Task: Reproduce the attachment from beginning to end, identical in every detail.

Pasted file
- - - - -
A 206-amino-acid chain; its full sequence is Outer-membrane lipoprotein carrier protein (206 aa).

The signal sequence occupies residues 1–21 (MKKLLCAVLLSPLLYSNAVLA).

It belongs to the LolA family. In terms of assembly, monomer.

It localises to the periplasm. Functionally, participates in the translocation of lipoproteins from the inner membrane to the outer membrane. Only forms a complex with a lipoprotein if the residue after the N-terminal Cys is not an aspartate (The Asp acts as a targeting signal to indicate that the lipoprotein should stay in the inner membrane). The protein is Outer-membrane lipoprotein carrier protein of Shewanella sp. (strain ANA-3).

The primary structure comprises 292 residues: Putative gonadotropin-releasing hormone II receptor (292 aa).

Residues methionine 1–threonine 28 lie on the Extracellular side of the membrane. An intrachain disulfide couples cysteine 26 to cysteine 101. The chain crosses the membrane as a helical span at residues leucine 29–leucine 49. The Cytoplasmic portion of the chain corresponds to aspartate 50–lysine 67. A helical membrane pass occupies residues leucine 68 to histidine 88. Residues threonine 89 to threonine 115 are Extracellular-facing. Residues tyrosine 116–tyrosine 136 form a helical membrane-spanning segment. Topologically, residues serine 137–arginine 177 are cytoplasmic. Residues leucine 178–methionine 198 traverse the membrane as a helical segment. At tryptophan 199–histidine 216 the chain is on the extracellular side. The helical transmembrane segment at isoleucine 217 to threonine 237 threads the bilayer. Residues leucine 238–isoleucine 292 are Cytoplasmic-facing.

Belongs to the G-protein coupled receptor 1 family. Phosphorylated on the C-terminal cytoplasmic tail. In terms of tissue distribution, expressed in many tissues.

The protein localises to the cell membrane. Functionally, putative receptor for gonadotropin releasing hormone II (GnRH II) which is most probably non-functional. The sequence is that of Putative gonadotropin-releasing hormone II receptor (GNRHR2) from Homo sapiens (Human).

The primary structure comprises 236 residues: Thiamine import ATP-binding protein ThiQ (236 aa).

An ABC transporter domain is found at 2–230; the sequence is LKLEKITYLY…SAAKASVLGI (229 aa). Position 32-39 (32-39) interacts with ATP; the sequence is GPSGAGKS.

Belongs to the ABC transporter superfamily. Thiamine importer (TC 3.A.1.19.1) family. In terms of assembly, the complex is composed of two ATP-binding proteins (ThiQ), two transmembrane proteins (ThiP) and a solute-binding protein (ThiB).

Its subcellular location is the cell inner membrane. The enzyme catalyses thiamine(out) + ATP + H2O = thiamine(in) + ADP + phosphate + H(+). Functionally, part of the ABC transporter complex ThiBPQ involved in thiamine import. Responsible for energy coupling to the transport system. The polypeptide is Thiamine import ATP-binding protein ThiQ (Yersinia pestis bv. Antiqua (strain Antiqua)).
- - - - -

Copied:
A 206-amino-acid chain; its full sequence is Outer-membrane lipoprotein carrier protein (206 aa).

The signal sequence occupies residues 1–21 (MKKLLCAVLLSPLLYSNAVLA).

It belongs to the LolA family. In terms of assembly, monomer.

It localises to the periplasm. Functionally, participates in the translocation of lipoproteins from the inner membrane to the outer membrane. Only forms a complex with a lipoprotein if the residue after the N-terminal Cys is not an aspartate (The Asp acts as a targeting signal to indicate that the lipoprotein should stay in the inner membrane). The protein is Outer-membrane lipoprotein carrier protein of Shewanella sp. (strain ANA-3).

The primary structure comprises 292 residues: Putative gonadotropin-releasing hormone II receptor (292 aa).

Residues methionine 1–threonine 28 lie on the Extracellular side of the membrane. An intrachain disulfide couples cysteine 26 to cysteine 101. The chain crosses the membrane as a helical span at residues leucine 29–leucine 49. The Cytoplasmic portion of the chain corresponds to aspartate 50–lysine 67. A helical membrane pass occupies residues leucine 68 to histidine 88. Residues threonine 89 to threonine 115 are Extracellular-facing. Residues tyrosine 116–tyrosine 136 form a helical membrane-spanning segment. Topologically, residues serine 137–arginine 177 are cytoplasmic. Residues leucine 178–methionine 198 traverse the membrane as a helical segment. At tryptophan 199–histidine 216 the chain is on the extracellular side. The helical transmembrane segment at isoleucine 217 to threonine 237 threads the bilayer. Residues leucine 238–isoleucine 292 are Cytoplasmic-facing.

Belongs to the G-protein coupled receptor 1 family. Phosphorylated on the C-terminal cytoplasmic tail. In terms of tissue distribution, expressed in many tissues.

The protein localises to the cell membrane. Functionally, putative receptor for gonadotropin releasing hormone II (GnRH II) which is most probably non-functional. The sequence is that of Putative gonadotropin-releasing hormone II receptor (GNRHR2) from Homo sapiens (Human).

The primary structure comprises 236 residues: Thiamine import ATP-binding protein ThiQ (236 aa).

An ABC transporter domain is found at 2–230; the sequence is LKLEKITYLY…SAAKASVLGI (229 aa). Position 32-39 (32-39) interacts with ATP; the sequence is GPSGAGKS.

Belongs to the ABC transporter superfamily. Thiamine importer (TC 3.A.1.19.1) family. In terms of assembly, the complex is composed of two ATP-binding proteins (ThiQ), two transmembrane proteins (ThiP) and a solute-binding protein (ThiB).

Its subcellular location is the cell inner membrane. The enzyme catalyses thiamine(out) + ATP + H2O = thiamine(in) + ADP + phosphate + H(+). Functionally, part of the ABC transporter complex ThiBPQ involved in thiamine import. Responsible for energy coupling to the transport system. The polypeptide is Thiamine import ATP-binding protein ThiQ (Yersinia pestis bv. Antiqua (strain Antiqua)).